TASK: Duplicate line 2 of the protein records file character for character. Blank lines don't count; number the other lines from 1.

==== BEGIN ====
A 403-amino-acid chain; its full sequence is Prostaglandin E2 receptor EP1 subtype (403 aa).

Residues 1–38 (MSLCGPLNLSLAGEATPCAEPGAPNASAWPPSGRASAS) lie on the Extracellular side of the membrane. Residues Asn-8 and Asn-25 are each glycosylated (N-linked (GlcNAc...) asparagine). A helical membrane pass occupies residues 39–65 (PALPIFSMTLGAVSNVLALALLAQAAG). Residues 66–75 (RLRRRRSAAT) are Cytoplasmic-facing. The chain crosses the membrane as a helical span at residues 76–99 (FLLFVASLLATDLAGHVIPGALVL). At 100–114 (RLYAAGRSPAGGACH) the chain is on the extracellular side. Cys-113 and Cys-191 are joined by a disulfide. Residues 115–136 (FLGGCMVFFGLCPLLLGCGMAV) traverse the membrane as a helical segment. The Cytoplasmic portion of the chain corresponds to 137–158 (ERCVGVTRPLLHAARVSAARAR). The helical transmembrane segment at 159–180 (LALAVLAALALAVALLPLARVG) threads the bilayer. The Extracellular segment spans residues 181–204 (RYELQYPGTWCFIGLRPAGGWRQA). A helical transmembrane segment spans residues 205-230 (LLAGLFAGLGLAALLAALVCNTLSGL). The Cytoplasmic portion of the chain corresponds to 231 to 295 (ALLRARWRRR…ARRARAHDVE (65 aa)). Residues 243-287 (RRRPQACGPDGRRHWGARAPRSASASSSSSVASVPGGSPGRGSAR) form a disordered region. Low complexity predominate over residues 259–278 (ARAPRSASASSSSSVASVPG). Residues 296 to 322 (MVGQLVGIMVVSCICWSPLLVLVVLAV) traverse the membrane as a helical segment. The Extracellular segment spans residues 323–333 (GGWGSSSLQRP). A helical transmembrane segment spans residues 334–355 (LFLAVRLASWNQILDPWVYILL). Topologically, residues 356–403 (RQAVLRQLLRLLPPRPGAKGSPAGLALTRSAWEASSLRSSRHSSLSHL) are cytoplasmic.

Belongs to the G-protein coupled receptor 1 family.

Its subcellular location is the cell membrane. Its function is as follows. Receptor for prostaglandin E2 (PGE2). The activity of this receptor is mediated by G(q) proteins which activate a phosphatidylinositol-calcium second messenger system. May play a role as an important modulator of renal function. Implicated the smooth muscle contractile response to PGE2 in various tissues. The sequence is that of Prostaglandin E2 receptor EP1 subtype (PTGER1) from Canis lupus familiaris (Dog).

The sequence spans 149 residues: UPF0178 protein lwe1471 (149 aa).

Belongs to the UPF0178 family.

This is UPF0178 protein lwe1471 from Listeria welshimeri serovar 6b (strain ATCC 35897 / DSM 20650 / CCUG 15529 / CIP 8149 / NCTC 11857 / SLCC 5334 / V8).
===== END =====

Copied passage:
Residues 1–38 (MSLCGPLNLSLAGEATPCAEPGAPNASAWPPSGRASAS) lie on the Extracellular side of the membrane. Residues Asn-8 and Asn-25 are each glycosylated (N-linked (GlcNAc...) asparagine). A helical membrane pass occupies residues 39–65 (PALPIFSMTLGAVSNVLALALLAQAAG). Residues 66–75 (RLRRRRSAAT) are Cytoplasmic-facing. The chain crosses the membrane as a helical span at residues 76–99 (FLLFVASLLATDLAGHVIPGALVL). At 100–114 (RLYAAGRSPAGGACH) the chain is on the extracellular side. Cys-113 and Cys-191 are joined by a disulfide. Residues 115–136 (FLGGCMVFFGLCPLLLGCGMAV) traverse the membrane as a helical segment. The Cytoplasmic portion of the chain corresponds to 137–158 (ERCVGVTRPLLHAARVSAARAR). The helical transmembrane segment at 159–180 (LALAVLAALALAVALLPLARVG) threads the bilayer. The Extracellular segment spans residues 181–204 (RYELQYPGTWCFIGLRPAGGWRQA). A helical transmembrane segment spans residues 205-230 (LLAGLFAGLGLAALLAALVCNTLSGL). The Cytoplasmic portion of the chain corresponds to 231 to 295 (ALLRARWRRR…ARRARAHDVE (65 aa)). Residues 243-287 (RRRPQACGPDGRRHWGARAPRSASASSSSSVASVPGGSPGRGSAR) form a disordered region. Low complexity predominate over residues 259–278 (ARAPRSASASSSSSVASVPG). Residues 296 to 322 (MVGQLVGIMVVSCICWSPLLVLVVLAV) traverse the membrane as a helical segment. The Extracellular segment spans residues 323–333 (GGWGSSSLQRP). A helical transmembrane segment spans residues 334–355 (LFLAVRLASWNQILDPWVYILL). Topologically, residues 356–403 (RQAVLRQLLRLLPPRPGAKGSPAGLALTRSAWEASSLRSSRHSSLSHL) are cytoplasmic.